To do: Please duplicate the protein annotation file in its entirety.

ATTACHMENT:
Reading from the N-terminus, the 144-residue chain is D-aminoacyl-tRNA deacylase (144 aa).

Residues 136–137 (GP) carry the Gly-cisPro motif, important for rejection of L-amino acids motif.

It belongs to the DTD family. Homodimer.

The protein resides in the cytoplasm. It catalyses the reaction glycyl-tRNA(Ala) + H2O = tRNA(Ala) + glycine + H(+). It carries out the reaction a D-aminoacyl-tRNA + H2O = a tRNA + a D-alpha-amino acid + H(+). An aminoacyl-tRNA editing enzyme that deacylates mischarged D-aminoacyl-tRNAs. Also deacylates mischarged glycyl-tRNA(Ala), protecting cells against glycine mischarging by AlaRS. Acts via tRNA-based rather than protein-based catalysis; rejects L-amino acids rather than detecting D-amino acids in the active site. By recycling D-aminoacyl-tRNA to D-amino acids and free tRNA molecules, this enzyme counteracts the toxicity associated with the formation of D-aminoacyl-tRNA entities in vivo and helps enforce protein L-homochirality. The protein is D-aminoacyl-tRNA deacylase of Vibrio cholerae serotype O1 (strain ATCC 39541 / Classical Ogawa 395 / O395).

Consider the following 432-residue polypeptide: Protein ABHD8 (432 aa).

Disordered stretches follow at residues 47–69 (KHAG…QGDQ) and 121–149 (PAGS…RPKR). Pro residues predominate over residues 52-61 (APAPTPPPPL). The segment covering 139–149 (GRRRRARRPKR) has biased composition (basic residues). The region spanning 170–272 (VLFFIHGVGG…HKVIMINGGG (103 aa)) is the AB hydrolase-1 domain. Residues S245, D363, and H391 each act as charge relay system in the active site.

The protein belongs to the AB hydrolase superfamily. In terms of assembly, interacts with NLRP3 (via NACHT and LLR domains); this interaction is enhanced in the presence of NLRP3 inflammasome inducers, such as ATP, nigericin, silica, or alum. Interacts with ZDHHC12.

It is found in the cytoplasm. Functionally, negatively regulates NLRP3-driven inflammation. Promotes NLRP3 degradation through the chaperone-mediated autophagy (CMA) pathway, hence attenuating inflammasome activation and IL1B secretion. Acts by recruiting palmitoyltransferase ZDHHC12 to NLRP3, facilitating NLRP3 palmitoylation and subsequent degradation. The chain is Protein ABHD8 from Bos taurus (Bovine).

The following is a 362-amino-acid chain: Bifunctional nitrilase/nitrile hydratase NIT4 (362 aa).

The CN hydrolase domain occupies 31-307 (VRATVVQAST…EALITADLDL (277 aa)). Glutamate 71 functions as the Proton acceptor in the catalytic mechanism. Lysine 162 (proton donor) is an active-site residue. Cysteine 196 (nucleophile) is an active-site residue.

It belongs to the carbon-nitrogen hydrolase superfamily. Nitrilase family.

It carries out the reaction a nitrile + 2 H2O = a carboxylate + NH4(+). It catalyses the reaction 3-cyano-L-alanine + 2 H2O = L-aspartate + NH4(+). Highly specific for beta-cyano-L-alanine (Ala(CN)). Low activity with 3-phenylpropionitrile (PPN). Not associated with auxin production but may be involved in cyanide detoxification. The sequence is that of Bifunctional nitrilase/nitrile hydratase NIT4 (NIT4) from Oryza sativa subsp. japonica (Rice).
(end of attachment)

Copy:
Reading from the N-terminus, the 144-residue chain is D-aminoacyl-tRNA deacylase (144 aa).

Residues 136–137 (GP) carry the Gly-cisPro motif, important for rejection of L-amino acids motif.

It belongs to the DTD family. Homodimer.

The protein resides in the cytoplasm. It catalyses the reaction glycyl-tRNA(Ala) + H2O = tRNA(Ala) + glycine + H(+). It carries out the reaction a D-aminoacyl-tRNA + H2O = a tRNA + a D-alpha-amino acid + H(+). An aminoacyl-tRNA editing enzyme that deacylates mischarged D-aminoacyl-tRNAs. Also deacylates mischarged glycyl-tRNA(Ala), protecting cells against glycine mischarging by AlaRS. Acts via tRNA-based rather than protein-based catalysis; rejects L-amino acids rather than detecting D-amino acids in the active site. By recycling D-aminoacyl-tRNA to D-amino acids and free tRNA molecules, this enzyme counteracts the toxicity associated with the formation of D-aminoacyl-tRNA entities in vivo and helps enforce protein L-homochirality. The protein is D-aminoacyl-tRNA deacylase of Vibrio cholerae serotype O1 (strain ATCC 39541 / Classical Ogawa 395 / O395).

Consider the following 432-residue polypeptide: Protein ABHD8 (432 aa).

Disordered stretches follow at residues 47–69 (KHAG…QGDQ) and 121–149 (PAGS…RPKR). Pro residues predominate over residues 52-61 (APAPTPPPPL). The segment covering 139–149 (GRRRRARRPKR) has biased composition (basic residues). The region spanning 170–272 (VLFFIHGVGG…HKVIMINGGG (103 aa)) is the AB hydrolase-1 domain. Residues S245, D363, and H391 each act as charge relay system in the active site.

The protein belongs to the AB hydrolase superfamily. In terms of assembly, interacts with NLRP3 (via NACHT and LLR domains); this interaction is enhanced in the presence of NLRP3 inflammasome inducers, such as ATP, nigericin, silica, or alum. Interacts with ZDHHC12.

It is found in the cytoplasm. Functionally, negatively regulates NLRP3-driven inflammation. Promotes NLRP3 degradation through the chaperone-mediated autophagy (CMA) pathway, hence attenuating inflammasome activation and IL1B secretion. Acts by recruiting palmitoyltransferase ZDHHC12 to NLRP3, facilitating NLRP3 palmitoylation and subsequent degradation. The chain is Protein ABHD8 from Bos taurus (Bovine).

The following is a 362-amino-acid chain: Bifunctional nitrilase/nitrile hydratase NIT4 (362 aa).

The CN hydrolase domain occupies 31-307 (VRATVVQAST…EALITADLDL (277 aa)). Glutamate 71 functions as the Proton acceptor in the catalytic mechanism. Lysine 162 (proton donor) is an active-site residue. Cysteine 196 (nucleophile) is an active-site residue.

It belongs to the carbon-nitrogen hydrolase superfamily. Nitrilase family.

It carries out the reaction a nitrile + 2 H2O = a carboxylate + NH4(+). It catalyses the reaction 3-cyano-L-alanine + 2 H2O = L-aspartate + NH4(+). Highly specific for beta-cyano-L-alanine (Ala(CN)). Low activity with 3-phenylpropionitrile (PPN). Not associated with auxin production but may be involved in cyanide detoxification. The sequence is that of Bifunctional nitrilase/nitrile hydratase NIT4 (NIT4) from Oryza sativa subsp. japonica (Rice).